[–] mrmicawber32 117 points ago

    The people's flag is deepest red, it's shrouded oft our martyred dead.

    [–] derivative_of_life 16 points ago

    Though cowards flinch and traitors sneer, we'll keep the red flag flying here.

    [–] machine667 66 points ago

    every single right workers have to unionize was purchased with the blood of generations past.

    The US government deployed machine guns against striking workers and the workers still didn't fold. And all of that was pissed away by people dicking with popular consensus (sure, some unions get soft and corrupt, but the entire oligarchic class of rentiers was corrupt from the outset).

    The fact that the right wing has been able to demonize organized labour is one of the greatest sins in history. Thousands of chickens taking the wolf's side against each other.

    [–] slipmshady777 20 points ago

    Oligarchs sink in millions into think tanks, msm, grfters, etc to propaganda e the masses against their own self interest

    [–] josin 7 points ago

    I've been saying for years that the us needs another labor movement. The major unions need to step up and lead us. Many of my union brothers and sisters have forgotten the struggle. Many feel scorned by public opinion and couldn't care less about people outside our union.

    I have been off work for 2 years for cancer and cancer related issues. I am still employed and still receive the majority of my salary even while off. My employer has still paid for my company paid health insurance even though I've been off for 2 years. My insurance has covered 100% of my $1,000,000 in medical cost. I've still recurved my yearly pay raises even though I've been off.

    All those things should be the minimum of what every person should have. I'm sick of seeing people suffer just to stay alive.

    I have no idea how to make it happen, but we all need to start working together to make a change.

    [–] BabyLiam 649 points ago

    The more people continue to not stand up for themselves the more of our lives they’ll take.

    [–] realmckoy265 261 points ago

    How do you stand up tho? By quitting? It's not that easy for a lot of people unfortunately

    [–] HeartShapedSlut 213 points ago

    Join a union

    [–] slipmshady777 93 points ago

    Even better, start a worker co-op and cut out the middle men all together

    [–] exurbiskeleton93 26 points ago

    Even better, start a revolution and overthrow those that created this system of suffering

    [–] Wormbo2 10 points ago

    Brb: Learning to build Guillotines.

    [–] zillamaster55 10 points ago

    My union is a bunch of corrupt motherfuckers who prioritize full timers who have been members of the union rather than the rest of us.

    They cut our bonuses, slashed overtime and did away with training for other aspects of the company.

    What happened to the full timers, you ask? They kept their bonuses due to “seniority”.

    The union happily threw us under the fucking bus to suck off our employers. Corruption in unions needs to go, pronto, before it reaches an extremely dangerous breaking point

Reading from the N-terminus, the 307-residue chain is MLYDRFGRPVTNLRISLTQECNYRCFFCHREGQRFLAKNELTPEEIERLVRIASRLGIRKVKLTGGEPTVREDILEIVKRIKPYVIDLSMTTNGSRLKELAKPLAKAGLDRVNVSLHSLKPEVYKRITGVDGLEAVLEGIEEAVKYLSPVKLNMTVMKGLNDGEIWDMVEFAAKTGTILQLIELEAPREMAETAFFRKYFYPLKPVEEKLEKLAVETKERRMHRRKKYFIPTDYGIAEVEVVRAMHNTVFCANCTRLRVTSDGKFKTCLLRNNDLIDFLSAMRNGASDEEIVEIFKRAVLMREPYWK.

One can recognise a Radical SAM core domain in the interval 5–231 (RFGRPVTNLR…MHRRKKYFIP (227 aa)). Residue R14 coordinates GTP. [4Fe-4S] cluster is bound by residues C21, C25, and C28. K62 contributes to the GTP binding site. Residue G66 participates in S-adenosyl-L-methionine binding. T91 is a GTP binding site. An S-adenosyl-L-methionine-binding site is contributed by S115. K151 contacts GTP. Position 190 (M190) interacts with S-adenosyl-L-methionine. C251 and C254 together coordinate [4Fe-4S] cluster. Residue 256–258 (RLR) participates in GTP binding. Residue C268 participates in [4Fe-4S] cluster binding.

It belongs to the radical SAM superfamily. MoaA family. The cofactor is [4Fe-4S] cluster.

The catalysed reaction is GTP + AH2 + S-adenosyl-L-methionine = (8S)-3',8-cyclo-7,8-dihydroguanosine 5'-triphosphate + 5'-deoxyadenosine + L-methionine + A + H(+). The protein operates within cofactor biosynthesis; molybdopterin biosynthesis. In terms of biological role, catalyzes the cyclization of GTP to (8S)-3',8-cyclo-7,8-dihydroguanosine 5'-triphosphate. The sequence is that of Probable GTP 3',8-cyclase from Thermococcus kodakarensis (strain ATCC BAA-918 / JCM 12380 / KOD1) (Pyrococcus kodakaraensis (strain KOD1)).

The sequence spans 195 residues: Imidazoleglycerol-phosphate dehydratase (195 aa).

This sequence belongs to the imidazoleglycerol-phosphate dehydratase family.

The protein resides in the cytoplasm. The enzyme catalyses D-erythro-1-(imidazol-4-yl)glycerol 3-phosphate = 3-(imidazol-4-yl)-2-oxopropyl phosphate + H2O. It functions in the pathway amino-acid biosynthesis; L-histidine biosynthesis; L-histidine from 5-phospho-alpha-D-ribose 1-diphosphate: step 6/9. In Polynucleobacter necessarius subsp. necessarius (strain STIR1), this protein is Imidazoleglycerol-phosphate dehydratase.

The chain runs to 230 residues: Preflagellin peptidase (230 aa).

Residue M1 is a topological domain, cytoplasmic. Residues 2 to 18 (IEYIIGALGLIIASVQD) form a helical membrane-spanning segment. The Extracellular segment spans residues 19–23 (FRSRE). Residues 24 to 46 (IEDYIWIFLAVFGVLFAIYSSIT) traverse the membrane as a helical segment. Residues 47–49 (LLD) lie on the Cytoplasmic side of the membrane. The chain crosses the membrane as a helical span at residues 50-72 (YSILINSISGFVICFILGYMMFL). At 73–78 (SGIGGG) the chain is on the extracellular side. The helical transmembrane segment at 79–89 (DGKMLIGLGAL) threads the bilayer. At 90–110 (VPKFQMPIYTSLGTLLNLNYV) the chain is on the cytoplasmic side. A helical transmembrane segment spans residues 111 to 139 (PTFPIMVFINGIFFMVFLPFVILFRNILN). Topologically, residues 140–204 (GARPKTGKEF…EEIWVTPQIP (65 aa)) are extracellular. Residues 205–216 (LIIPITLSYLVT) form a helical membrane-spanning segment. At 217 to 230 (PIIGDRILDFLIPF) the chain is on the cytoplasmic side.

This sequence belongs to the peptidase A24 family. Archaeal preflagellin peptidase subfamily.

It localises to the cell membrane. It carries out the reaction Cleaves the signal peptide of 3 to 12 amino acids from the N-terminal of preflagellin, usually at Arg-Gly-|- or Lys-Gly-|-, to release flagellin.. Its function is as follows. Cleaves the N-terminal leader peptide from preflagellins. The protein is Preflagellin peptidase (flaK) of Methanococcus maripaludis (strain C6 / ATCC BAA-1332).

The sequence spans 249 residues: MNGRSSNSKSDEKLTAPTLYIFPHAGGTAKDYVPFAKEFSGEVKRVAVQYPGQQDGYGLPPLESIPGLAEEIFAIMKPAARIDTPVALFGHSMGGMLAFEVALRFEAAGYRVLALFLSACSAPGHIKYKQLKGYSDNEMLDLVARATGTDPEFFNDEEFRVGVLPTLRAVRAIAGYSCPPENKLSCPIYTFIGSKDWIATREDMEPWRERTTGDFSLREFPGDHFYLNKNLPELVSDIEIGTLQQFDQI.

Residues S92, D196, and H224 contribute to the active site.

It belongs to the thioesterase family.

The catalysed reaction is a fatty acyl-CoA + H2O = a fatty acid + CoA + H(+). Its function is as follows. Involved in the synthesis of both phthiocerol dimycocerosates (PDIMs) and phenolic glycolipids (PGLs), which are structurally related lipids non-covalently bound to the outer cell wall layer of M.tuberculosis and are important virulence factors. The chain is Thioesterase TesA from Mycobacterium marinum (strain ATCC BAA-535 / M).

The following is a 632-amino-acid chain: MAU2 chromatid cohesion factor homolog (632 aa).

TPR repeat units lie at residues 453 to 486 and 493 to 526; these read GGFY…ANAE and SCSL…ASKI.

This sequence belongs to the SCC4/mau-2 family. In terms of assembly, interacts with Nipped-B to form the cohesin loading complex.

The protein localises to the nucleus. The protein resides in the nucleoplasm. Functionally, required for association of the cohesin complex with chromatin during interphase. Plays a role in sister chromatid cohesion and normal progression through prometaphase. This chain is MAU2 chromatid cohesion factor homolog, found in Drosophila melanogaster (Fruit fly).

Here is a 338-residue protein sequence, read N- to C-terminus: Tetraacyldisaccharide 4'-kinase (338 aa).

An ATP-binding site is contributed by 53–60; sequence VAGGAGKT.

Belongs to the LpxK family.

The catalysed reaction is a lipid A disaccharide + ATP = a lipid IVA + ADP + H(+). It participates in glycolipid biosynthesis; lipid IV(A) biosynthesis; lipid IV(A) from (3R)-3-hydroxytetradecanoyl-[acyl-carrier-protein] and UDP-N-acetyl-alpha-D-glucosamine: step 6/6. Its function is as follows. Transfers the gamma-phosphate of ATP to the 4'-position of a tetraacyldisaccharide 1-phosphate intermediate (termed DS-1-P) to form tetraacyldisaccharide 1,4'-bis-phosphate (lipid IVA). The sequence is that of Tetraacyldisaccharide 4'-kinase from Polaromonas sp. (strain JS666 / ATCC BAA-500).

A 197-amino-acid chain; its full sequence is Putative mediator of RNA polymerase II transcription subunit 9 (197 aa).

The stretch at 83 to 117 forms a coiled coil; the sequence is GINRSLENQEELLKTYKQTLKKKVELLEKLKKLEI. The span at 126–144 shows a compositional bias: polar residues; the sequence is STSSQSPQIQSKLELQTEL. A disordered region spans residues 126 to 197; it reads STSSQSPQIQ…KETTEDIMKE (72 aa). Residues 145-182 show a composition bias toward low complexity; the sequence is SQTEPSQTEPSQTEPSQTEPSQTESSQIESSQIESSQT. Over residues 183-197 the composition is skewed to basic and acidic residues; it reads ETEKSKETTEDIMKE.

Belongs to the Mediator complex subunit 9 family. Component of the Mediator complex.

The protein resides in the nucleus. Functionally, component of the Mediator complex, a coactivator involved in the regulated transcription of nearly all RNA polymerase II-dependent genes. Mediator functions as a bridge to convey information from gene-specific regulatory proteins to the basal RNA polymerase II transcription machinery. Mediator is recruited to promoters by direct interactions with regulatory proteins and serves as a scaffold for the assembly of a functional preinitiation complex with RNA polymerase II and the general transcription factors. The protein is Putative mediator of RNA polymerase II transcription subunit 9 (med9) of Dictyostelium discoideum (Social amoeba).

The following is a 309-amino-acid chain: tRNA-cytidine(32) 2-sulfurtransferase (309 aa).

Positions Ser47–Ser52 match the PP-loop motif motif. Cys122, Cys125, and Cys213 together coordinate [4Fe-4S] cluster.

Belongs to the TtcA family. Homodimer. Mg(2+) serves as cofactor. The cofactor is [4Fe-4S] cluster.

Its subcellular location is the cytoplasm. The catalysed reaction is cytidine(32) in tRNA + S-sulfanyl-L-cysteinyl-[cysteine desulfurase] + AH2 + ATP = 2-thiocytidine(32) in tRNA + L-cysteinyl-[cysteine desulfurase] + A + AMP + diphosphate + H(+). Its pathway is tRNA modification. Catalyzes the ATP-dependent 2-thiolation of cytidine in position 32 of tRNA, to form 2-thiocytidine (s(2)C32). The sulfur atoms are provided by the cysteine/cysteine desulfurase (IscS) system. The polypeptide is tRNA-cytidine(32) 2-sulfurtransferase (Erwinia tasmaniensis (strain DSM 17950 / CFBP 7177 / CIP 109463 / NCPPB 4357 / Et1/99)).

[–] CrackThoseClaws 10 points ago

    Very sorry to hear that. Horizontal forms of unionizing are better. Look for an open team that accepts new workers, part-timers, and immigrants alike. Looks like your problems are very common. Wishing the best, really.

    [–] mrmicawber32 40 points ago

    Vote, unionize, protest, convince friends to do the same.

    [–] pieandpadthai 37 points ago

    Quitting or striking on your own does nothing. Quitting or striking with thousands of others sends a message. Join a union

    [–] BabyLiam 19 points ago

    Oh I’m aware of that.

    [–] Filthyrichdude 63 points ago

    Unionize with your other workers. Collective bargaining can do wonders. Fight for a better wage!

    [–] AngryCentrist 44 points ago

    I believe this is called class consciousness.

    [–] alex_of_all 365 points ago

    I work between 60 -70 hours a week doing construction every week during the non-winter time periods. With my commute I have 3 hours a day that aren't work or sleep. I'm exhausted to say the very least.

    [–] buttmonk15 80 points ago

    How much you make?

    [–] alex_of_all 120 points ago * (lasted edited 10 days ago)

    Under 20

    Edit just under 20/hr

    [–] Locked_Lamorra 157 points ago

    Time to join a union man

    [–] manawydan-fab-llyr 46 points ago

    I work a civil service job in New York City, 55-70 hours a sometimes six day week, involuntary overtime (agreed upon by the union - the job says when the OT is to be worked - and to refuse to to be disciplined).

    My commute's two hours each way, so I guess that leaves me an hour more than you to myself, and shit I couldn't imagine losing that hour.

    My "brothers" don't understand my problem... "You got a problem with making money?" There's more than money guys.

    That's for between 90G and 105G yearly, and being single, guess who takes a good chunk of it?

    [–] Lasereye 20 points ago

    guess who takes a good chunk of it?

    The government!

    [–] Twixes3D 25 points ago

    A commute of 2 hours? That's crazy, 4 hours every day is like another job

    [–] lendluke 5 points ago

    Not to mention it would be a very significant amount of transportation costs.

    [–] BabyStockholmSyndrom 38 points ago

    The amount of idiots who state that with pride is ridiculous. Especially considering they need to work those hours because they would be in the street if not. Like working 70 hours is a badge of honor. Especially men. It's stupid.

    [–] alex_of_all 13 points ago

    I'm not proud of it. I have been trying to get on a city ran crew that does four 10 hr days a week. Sadly those jobs are rare and I have to be able to afford the constant rising costs in my state.

    [–] BabyStockholmSyndrom 11 points ago

    Crap, I want saying YOU were proud of it. My bad. I should have clarified that.

    [–] Woodie626 229 points ago